Talk about a fun job: Entrepreneur Nisha Sawhney started her own industrial-design firm, and the rest is history. The work her firm has landed includes designing The ChargeBar, a plug-in power source for electric cars manufactured by GreenlightAC, as well as several products for consumer electronics maker Amcor Inc. Her firm has designed award-winning air purifiers having a multistage filtration system, a wireless home-electronic alert system that sits in basements to alert homeowners of any water leakage, and a portable compressor for the professional makeup industry.

What things attracted you to an industrial-design career? My brother and sisters were great inspirations. When I was about seven years old I used to watch them draw their biology diagrams with perfection. In school I got actively involved in art and design competitions and won many of them. I also sold hand-made greeting cards. I designed my first bunk bed out of necessity in ninth grade. In architecture school I started designing decorative gates for bungalows and office buildings which helped pay for college.

I got into the design field because I love taking challenges and working on a variety of projects. My work lets me play around with different spaces and environments and create something beautiful and functional. And it is thrilling to see the product you designed go on the market and watch how it helps the people who use it.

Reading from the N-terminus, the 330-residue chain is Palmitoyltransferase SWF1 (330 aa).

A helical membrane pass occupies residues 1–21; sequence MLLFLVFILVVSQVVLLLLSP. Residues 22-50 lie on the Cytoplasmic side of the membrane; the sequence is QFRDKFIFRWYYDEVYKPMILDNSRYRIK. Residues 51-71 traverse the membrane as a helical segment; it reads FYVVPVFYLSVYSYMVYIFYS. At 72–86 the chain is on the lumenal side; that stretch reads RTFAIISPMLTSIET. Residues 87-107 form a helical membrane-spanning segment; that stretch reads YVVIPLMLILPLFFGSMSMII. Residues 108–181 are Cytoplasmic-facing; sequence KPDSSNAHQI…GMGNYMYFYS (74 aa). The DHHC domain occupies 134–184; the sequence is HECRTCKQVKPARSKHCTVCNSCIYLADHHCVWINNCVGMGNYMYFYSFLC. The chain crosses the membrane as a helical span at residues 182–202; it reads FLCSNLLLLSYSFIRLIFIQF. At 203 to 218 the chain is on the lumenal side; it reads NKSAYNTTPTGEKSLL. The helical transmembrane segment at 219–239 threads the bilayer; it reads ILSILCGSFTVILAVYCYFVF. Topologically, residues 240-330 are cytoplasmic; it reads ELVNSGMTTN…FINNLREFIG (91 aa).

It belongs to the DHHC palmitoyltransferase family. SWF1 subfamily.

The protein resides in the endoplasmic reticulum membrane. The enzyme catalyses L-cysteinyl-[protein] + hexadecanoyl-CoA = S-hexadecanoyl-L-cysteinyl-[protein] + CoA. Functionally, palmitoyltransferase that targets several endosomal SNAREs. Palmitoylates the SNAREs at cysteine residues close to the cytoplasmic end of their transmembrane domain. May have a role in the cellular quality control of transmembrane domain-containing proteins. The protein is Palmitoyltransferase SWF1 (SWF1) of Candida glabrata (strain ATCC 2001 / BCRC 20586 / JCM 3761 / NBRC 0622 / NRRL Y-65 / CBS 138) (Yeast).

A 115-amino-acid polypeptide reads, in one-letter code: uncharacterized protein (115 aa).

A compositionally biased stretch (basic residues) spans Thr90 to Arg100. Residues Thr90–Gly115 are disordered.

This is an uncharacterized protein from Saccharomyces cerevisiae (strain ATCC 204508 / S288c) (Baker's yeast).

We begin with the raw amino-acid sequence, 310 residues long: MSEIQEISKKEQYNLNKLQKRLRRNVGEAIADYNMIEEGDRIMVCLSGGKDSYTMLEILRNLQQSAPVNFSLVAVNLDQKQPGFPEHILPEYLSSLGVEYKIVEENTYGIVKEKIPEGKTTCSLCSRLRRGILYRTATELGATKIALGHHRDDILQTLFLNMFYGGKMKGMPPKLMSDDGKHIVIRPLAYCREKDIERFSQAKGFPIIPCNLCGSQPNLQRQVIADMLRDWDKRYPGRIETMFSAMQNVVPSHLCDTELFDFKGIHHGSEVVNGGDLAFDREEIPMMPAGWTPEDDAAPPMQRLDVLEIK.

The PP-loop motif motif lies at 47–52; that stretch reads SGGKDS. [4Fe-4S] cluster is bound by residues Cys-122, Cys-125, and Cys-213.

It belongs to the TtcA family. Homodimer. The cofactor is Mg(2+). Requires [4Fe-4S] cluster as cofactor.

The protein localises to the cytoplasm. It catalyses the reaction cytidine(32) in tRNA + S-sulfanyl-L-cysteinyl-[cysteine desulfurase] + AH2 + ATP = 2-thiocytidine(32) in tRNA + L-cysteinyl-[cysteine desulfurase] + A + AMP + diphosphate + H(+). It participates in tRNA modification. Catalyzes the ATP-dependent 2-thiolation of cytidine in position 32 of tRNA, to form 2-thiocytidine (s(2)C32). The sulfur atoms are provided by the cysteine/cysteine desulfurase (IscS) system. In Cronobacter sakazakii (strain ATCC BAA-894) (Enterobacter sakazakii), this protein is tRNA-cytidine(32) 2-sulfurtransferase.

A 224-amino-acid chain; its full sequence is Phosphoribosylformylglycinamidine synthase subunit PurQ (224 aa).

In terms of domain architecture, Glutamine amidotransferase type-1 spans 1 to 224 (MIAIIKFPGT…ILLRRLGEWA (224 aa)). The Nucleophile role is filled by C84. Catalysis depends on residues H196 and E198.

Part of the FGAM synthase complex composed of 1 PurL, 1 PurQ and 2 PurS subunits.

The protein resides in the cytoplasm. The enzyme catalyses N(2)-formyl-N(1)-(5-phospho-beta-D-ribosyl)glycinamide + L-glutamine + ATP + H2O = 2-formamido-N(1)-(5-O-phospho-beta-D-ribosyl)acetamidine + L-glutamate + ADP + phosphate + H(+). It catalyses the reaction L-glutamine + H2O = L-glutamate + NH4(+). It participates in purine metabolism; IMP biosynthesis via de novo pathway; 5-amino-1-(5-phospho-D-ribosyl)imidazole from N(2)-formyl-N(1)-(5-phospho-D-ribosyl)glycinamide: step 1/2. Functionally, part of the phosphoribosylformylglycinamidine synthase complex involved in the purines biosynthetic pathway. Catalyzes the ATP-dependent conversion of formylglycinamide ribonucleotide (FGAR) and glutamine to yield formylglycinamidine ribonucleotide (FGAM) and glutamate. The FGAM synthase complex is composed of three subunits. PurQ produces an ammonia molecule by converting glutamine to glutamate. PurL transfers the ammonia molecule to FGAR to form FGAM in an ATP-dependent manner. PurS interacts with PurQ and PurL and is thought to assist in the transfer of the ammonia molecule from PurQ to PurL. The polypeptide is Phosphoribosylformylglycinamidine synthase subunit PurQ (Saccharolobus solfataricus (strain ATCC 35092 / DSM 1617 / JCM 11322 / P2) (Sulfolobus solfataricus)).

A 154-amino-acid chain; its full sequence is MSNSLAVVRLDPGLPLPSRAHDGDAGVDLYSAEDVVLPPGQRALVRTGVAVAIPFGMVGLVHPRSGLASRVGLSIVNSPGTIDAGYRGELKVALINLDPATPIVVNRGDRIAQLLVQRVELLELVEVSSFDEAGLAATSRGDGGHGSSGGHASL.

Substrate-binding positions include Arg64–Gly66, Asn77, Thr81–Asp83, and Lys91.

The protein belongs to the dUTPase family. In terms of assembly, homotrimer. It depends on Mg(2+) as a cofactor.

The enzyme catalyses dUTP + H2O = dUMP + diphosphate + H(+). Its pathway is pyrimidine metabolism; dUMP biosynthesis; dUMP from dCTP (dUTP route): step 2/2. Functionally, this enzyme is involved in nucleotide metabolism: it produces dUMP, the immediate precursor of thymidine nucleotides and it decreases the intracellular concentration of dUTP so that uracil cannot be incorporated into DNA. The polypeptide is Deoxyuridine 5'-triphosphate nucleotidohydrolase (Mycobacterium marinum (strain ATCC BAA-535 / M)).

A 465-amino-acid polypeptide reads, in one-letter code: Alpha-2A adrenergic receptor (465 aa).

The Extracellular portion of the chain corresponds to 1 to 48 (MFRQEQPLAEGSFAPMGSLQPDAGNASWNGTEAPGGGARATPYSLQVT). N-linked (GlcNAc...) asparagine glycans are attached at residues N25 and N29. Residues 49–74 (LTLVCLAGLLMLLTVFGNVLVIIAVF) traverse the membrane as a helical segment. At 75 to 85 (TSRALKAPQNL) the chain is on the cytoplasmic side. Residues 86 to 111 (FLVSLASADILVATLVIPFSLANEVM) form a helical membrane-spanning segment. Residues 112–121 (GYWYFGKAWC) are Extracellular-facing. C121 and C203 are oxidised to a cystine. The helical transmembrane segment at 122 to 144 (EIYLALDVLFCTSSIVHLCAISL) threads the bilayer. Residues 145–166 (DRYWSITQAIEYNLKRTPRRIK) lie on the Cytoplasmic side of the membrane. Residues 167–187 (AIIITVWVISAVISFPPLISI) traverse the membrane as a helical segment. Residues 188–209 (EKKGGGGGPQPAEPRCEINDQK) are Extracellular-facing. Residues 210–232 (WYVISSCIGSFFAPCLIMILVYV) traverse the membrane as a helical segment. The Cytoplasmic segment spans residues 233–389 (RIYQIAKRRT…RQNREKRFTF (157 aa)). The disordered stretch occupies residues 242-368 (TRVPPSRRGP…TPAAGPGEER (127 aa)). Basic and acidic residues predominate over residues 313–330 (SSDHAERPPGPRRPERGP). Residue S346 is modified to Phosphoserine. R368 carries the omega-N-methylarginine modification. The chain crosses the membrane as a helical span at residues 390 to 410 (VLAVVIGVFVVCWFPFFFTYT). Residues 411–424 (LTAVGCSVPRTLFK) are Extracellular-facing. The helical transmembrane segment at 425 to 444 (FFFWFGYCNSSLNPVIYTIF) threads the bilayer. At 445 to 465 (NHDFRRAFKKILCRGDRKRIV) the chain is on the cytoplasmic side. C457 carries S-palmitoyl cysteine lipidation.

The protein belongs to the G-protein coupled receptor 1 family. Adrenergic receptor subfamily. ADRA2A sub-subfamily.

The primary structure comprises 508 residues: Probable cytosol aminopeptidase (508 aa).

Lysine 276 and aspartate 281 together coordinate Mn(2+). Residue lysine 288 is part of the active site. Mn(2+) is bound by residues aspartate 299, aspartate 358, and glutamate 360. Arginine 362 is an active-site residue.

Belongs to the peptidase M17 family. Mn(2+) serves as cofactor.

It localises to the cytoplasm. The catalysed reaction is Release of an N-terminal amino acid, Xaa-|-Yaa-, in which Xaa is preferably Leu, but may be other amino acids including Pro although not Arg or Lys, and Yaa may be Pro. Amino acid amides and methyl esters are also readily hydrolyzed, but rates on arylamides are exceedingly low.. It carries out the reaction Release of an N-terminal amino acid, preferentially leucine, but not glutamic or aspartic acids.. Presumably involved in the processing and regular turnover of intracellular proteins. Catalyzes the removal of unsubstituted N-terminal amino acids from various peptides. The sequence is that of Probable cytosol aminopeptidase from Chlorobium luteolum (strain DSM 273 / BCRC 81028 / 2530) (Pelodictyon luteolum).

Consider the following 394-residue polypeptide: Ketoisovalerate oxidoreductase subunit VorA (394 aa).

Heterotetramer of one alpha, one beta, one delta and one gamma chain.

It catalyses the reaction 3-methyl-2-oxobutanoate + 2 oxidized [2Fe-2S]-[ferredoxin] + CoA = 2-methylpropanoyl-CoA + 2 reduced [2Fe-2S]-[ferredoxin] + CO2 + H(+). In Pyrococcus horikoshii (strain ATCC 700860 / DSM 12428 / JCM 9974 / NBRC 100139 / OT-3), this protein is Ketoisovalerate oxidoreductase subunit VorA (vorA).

What made you take the entrepreneurial route? I moved to New York in 2003 from India. A 9-to-5 job didn’t appeal to me. I started applying for freelance jobs and worked on a variety of small projects from packaging to POP to designing baby cribs, dressers, and changing tables from concept to manufacturing drawings. I incorporated SnS Design Inc. in November of that year. Though I consider it my best career decision, there were a few months when business was slow I didn’t have any direction to follow. On the brink of quitting, I was fortunate to get a project that kept the company afloat.

The Rundown

Name: Nisha Sawhney
Title: President & CEO
Organization: SnS Design Inc., New York City
Education: B.S., Architecture M.S., Industrial Design, School of Planning & Architecture, New Delhi, India
Recently read book: Start Where You Are, by Chris Gardner
Hobbies: Travel, photography
Something few people know about me: I was a yoga champion and instructor.
Worst career decision: I didn't move out of my home office soon enough.

What is a day in the life of an industrial designer like? The tasks vary from day to day. But the best part of it is in solving problems and taking challenges. Typically we contact potential clients and meet with the existing ones, check ongoing projects and plan for upcoming work, as well as marketing and designing. My firm has two industrial designers, one graphic designer and one engineer. The team works on research, concepts, computer renderings, and 3D modeling — basically from concept to final product. We also work with a team of vendors for prototyping, manufacturing, printing, electrical, and mechanical engineering.

What has been your biggest technical challenge? Working on a television for LG. It was difficult to determine the center of the picture tube and the TV’s front panel.\

If a young person approached you for career advice about pursuing industrial design, what would you tell them? If you feel you have little bit of creativity and problem-solving ability then you should definitely consider design. As you advance in your career you will sharpen your skills and your abilities will open many doors for you to explore.

Edited by Leland Teschler